The solstice is upon us, and for readers in the Northern Hemisphere, this means winter is coming.
If only it felt like it.
If you’re currently on the east coast of the United States, then you’re probably all too familiar with the Seattle-like weather pattern sweeping the north-eastern seaboard; that is, daily temperatures of a cheery fifty-five degrees Fahrenheit and rain. So much rain.
Anyway. Astronomically, tonight ushers in the winter season as the Northern Hemisphere experiences the longest night and shortest day of the whole year. The solstice occurs at the exact moment when the Northern Hemisphere is titled in the furthermost position from the sun all year. In the Southern Hemisphere, the opposite is true. Due to the Earth’s 23.5 degree tilt on its axis, today marks the astronomical beginning of summer as that part of the earth experiences the longest day of the year.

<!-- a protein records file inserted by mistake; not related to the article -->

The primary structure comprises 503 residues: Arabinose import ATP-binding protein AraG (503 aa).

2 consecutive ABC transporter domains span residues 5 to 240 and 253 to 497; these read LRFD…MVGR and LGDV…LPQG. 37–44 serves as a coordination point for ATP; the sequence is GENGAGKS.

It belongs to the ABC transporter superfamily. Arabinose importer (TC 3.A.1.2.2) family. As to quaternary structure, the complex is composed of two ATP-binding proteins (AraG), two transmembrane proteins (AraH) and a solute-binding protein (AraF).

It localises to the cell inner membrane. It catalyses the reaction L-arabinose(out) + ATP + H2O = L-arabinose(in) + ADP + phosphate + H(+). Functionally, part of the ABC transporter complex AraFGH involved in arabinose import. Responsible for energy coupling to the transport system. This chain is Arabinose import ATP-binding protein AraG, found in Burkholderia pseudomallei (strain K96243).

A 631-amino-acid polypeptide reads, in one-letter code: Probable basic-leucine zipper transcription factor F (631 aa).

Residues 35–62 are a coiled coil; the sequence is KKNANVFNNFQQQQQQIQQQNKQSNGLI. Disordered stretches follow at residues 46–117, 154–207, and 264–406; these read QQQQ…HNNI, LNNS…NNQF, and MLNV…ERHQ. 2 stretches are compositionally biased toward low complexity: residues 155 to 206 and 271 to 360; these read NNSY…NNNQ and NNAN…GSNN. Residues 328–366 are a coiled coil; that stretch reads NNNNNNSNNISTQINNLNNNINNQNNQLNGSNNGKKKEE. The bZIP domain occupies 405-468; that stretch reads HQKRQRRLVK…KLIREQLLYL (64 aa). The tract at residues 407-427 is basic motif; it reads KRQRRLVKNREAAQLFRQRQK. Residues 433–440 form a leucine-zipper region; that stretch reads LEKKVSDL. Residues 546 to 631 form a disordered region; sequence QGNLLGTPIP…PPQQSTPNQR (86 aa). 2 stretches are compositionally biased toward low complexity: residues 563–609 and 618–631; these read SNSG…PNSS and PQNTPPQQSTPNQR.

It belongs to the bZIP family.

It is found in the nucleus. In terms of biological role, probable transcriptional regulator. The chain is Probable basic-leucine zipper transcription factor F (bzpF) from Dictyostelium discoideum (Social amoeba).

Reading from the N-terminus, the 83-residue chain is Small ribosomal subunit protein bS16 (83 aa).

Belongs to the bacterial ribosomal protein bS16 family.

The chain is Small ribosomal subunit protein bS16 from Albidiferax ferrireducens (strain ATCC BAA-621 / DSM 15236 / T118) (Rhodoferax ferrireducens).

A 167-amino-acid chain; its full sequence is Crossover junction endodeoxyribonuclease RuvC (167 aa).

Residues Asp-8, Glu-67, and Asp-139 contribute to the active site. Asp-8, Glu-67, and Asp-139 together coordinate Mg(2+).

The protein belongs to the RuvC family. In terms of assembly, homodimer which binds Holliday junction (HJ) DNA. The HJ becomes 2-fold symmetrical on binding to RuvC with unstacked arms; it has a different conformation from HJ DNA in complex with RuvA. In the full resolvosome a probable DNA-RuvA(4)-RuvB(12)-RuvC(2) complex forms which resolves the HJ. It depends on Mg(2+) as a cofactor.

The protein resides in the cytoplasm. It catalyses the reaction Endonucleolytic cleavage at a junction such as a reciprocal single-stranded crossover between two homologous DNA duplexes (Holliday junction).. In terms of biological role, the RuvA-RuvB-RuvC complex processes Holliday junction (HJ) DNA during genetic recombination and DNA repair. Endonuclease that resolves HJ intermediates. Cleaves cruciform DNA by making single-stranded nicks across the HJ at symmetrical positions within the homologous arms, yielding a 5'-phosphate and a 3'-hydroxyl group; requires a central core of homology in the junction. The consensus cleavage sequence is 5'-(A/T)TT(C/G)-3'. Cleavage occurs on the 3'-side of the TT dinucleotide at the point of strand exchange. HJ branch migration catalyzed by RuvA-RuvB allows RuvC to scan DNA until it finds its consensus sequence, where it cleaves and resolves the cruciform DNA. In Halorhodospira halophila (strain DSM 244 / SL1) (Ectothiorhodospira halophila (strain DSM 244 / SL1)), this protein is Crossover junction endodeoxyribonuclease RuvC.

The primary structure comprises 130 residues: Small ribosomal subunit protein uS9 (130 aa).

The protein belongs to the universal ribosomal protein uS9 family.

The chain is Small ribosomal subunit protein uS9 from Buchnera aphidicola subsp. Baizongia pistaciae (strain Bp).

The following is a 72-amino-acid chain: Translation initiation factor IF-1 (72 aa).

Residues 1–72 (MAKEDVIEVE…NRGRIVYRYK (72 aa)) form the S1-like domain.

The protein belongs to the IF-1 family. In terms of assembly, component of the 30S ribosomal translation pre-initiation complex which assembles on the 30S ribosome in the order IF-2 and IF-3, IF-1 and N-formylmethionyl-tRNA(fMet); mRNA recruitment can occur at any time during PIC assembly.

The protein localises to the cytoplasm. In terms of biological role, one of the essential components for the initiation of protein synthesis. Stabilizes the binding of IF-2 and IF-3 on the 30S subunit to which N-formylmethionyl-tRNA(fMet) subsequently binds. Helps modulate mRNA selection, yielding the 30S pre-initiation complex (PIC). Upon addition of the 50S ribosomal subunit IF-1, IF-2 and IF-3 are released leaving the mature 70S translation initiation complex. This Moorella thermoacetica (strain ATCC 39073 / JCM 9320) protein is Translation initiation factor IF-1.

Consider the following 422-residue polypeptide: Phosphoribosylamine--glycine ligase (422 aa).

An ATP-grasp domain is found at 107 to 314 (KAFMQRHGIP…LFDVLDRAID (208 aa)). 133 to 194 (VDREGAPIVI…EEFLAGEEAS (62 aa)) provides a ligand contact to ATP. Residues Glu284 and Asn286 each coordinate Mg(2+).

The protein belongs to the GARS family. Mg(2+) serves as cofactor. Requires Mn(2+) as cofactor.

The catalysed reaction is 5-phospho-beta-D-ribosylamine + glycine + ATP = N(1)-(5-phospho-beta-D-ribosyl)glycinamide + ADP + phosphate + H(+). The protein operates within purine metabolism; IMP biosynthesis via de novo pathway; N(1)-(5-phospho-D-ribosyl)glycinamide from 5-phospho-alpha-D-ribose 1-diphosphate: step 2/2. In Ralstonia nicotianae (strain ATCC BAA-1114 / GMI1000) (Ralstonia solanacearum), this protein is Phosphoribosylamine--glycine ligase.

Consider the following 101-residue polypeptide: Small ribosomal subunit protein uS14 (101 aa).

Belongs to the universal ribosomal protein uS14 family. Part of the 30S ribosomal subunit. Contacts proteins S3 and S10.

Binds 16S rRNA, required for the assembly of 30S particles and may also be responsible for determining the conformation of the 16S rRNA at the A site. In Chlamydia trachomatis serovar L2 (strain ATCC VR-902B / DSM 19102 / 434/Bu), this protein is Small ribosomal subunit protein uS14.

The solstice takes place at the same instant worldwide, however, because of differentiating time zones, it occurs on two different days depending on where you live. In the United States, it happens at 11:49 p.m. ET tonight (or 10:49 p.m. CT, 9:49 p.m. MT and 8:49 p.m. PT). However, in Africa, Europe, Asia, and Australia, the solstice occurs Tuesday.
See the chart below for the exact moment the solstice occurs in your area.
Many ancient civilizations celebrated the winter solstice as a sort of last religious “hoorah” before the often party-less winter months settled amongst the region. Struggling to survive on little food and constantly trying to stay alive in the freezing cold really seemed like too much of a hurdle for medieval caterers and party-planners.
Thanks to modern heating and the globalization of food markets, we can skip the whole survival-of-the-fittest aspect and just celebrate!
Many people still use the monuments of ancient civilizations for their original purpose – to celebrate the solstice in places like Stonehenge in England, Newgrange in Ireland, the Goseck circle in Germany, and Tulum, Mexico.
Published by Julia Mariani
(Sources: www.livescience.com, www.usatoday.com, NASA)